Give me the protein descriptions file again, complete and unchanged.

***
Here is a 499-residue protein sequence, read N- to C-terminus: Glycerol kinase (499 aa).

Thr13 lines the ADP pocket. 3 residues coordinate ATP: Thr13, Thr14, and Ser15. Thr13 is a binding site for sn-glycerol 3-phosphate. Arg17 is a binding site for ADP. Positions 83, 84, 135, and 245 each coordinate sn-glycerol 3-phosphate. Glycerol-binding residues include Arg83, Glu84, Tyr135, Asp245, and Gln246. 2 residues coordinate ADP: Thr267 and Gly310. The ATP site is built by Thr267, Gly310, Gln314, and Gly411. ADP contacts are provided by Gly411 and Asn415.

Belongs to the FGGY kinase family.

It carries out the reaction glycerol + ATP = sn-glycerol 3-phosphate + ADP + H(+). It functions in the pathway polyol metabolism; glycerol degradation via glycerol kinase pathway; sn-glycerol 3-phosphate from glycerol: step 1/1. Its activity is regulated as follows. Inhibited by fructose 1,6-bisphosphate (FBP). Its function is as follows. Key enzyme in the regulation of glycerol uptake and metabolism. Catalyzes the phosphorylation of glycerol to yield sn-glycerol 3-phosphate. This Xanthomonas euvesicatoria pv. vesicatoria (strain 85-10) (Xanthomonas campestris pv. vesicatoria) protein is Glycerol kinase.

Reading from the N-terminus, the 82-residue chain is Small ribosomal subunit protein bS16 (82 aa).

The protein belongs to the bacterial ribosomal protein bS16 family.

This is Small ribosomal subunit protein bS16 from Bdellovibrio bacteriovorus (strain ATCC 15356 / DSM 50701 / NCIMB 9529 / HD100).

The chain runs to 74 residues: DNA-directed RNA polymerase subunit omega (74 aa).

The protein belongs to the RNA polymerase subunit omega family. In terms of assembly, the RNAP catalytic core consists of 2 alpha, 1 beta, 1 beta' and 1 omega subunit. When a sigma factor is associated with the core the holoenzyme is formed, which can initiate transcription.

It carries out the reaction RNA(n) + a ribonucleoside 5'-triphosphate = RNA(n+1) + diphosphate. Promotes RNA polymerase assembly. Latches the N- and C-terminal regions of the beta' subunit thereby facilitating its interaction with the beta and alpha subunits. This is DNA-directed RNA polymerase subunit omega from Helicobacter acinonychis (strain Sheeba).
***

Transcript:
Here is a 499-residue protein sequence, read N- to C-terminus: Glycerol kinase (499 aa).

Thr13 lines the ADP pocket. 3 residues coordinate ATP: Thr13, Thr14, and Ser15. Thr13 is a binding site for sn-glycerol 3-phosphate. Arg17 is a binding site for ADP. Positions 83, 84, 135, and 245 each coordinate sn-glycerol 3-phosphate. Glycerol-binding residues include Arg83, Glu84, Tyr135, Asp245, and Gln246. 2 residues coordinate ADP: Thr267 and Gly310. The ATP site is built by Thr267, Gly310, Gln314, and Gly411. ADP contacts are provided by Gly411 and Asn415.

Belongs to the FGGY kinase family.

It carries out the reaction glycerol + ATP = sn-glycerol 3-phosphate + ADP + H(+). It functions in the pathway polyol metabolism; glycerol degradation via glycerol kinase pathway; sn-glycerol 3-phosphate from glycerol: step 1/1. Its activity is regulated as follows. Inhibited by fructose 1,6-bisphosphate (FBP). Its function is as follows. Key enzyme in the regulation of glycerol uptake and metabolism. Catalyzes the phosphorylation of glycerol to yield sn-glycerol 3-phosphate. This Xanthomonas euvesicatoria pv. vesicatoria (strain 85-10) (Xanthomonas campestris pv. vesicatoria) protein is Glycerol kinase.

Reading from the N-terminus, the 82-residue chain is Small ribosomal subunit protein bS16 (82 aa).

The protein belongs to the bacterial ribosomal protein bS16 family.

This is Small ribosomal subunit protein bS16 from Bdellovibrio bacteriovorus (strain ATCC 15356 / DSM 50701 / NCIMB 9529 / HD100).

The chain runs to 74 residues: DNA-directed RNA polymerase subunit omega (74 aa).

The protein belongs to the RNA polymerase subunit omega family. In terms of assembly, the RNAP catalytic core consists of 2 alpha, 1 beta, 1 beta' and 1 omega subunit. When a sigma factor is associated with the core the holoenzyme is formed, which can initiate transcription.

It carries out the reaction RNA(n) + a ribonucleoside 5'-triphosphate = RNA(n+1) + diphosphate. Promotes RNA polymerase assembly. Latches the N- and C-terminal regions of the beta' subunit thereby facilitating its interaction with the beta and alpha subunits. This is DNA-directed RNA polymerase subunit omega from Helicobacter acinonychis (strain Sheeba).